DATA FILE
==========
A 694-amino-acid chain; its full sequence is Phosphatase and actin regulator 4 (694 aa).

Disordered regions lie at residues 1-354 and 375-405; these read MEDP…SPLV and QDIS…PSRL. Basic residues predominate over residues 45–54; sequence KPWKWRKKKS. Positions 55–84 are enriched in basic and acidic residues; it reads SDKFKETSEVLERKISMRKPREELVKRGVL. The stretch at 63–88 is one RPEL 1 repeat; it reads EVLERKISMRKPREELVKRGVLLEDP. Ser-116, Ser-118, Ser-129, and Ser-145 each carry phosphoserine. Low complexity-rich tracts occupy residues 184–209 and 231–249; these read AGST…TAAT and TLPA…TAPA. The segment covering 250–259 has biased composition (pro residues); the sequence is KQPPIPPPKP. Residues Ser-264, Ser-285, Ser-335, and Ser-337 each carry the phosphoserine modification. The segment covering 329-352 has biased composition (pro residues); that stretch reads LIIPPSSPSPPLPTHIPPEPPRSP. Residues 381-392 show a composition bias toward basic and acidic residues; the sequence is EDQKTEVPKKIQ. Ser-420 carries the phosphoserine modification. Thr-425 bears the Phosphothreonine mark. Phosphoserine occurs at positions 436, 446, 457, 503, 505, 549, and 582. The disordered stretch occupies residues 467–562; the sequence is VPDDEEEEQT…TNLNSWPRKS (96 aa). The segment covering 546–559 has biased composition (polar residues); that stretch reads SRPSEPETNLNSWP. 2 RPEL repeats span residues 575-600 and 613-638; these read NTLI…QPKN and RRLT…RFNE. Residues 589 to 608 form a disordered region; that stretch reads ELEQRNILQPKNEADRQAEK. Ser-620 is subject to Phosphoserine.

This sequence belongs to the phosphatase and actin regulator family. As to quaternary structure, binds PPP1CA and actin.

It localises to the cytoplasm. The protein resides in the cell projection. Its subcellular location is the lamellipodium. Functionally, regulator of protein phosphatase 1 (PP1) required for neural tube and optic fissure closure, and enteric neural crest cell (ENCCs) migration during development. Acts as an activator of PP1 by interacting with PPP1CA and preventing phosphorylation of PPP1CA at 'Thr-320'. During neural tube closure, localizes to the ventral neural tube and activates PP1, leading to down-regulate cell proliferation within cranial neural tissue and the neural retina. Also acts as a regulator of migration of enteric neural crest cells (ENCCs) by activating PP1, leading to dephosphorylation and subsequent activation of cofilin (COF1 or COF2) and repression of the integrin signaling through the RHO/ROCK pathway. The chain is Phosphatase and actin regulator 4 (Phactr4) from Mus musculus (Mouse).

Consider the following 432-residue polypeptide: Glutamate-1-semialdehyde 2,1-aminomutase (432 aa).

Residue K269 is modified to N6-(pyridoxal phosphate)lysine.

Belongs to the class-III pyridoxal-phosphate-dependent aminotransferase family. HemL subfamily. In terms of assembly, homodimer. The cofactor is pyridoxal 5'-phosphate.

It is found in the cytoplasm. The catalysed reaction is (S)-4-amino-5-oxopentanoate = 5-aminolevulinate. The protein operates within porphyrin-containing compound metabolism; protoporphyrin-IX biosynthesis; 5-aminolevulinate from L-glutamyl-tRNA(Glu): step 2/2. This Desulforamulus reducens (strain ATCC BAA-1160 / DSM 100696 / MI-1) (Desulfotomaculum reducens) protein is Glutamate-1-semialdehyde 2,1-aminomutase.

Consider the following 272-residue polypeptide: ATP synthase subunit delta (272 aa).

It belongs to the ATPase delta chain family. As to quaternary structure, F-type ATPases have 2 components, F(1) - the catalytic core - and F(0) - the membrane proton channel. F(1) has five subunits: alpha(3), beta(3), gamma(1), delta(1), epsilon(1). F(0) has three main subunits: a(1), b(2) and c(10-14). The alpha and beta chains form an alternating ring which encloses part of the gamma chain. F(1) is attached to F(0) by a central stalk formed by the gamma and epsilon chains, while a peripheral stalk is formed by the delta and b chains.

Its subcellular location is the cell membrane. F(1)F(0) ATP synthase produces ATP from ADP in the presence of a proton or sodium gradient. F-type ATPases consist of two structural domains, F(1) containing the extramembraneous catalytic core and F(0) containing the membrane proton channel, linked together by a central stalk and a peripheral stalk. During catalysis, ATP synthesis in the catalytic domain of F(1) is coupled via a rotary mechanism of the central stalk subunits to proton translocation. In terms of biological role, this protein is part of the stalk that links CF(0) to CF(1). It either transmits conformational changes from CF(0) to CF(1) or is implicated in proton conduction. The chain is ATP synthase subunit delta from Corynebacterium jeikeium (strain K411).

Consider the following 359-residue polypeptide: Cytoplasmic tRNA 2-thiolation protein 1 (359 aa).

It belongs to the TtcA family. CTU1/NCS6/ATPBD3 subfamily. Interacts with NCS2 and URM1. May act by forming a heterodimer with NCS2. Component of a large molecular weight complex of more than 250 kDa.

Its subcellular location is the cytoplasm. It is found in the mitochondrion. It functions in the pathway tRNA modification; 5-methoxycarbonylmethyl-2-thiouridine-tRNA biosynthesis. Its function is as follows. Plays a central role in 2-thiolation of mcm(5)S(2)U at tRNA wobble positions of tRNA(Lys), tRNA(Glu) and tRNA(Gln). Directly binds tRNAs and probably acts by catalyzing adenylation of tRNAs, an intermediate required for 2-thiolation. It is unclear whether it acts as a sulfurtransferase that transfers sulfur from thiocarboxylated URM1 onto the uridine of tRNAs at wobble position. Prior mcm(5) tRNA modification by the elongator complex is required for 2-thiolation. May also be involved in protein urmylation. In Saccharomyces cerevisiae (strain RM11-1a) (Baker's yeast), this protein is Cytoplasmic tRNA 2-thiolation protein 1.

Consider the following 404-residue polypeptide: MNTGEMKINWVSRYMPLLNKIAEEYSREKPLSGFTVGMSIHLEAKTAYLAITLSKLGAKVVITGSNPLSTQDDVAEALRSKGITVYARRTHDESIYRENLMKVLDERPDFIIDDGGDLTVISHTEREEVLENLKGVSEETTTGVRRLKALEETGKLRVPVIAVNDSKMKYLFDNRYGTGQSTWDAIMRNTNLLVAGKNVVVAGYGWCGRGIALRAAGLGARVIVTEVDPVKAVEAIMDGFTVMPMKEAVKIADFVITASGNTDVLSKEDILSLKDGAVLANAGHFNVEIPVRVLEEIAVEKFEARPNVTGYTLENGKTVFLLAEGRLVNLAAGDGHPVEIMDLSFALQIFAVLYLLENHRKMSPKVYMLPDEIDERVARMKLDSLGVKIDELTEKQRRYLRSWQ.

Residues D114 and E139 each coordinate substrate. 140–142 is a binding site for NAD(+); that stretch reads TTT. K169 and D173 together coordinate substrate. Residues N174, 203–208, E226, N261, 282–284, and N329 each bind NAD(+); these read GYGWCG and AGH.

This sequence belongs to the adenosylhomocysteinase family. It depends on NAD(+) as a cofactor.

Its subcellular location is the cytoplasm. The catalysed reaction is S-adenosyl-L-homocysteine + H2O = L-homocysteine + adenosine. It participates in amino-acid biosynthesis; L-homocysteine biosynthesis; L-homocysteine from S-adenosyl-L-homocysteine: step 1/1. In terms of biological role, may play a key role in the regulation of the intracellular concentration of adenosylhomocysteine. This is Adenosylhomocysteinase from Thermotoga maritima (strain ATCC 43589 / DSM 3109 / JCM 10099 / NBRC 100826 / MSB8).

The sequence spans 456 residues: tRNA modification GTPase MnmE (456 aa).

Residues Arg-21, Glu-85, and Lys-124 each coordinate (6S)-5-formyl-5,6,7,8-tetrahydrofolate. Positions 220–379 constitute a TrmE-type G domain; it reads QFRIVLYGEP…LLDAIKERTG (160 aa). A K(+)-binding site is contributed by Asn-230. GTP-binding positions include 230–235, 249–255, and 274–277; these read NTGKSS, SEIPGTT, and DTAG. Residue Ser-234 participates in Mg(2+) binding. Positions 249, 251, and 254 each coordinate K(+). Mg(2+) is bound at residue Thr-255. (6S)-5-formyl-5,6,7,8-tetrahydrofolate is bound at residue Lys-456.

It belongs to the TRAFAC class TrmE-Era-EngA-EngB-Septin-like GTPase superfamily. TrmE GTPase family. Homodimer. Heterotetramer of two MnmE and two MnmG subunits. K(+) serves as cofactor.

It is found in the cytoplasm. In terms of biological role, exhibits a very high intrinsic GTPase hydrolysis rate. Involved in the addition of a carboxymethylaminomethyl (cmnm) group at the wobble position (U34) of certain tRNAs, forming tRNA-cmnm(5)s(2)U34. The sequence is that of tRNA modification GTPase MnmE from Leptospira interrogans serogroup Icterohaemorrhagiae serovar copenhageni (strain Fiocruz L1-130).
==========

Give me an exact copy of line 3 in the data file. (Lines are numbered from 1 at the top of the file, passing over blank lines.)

This sequence belongs to the phosphatase and actin regulator family. As to quaternary structure, binds PPP1CA and actin.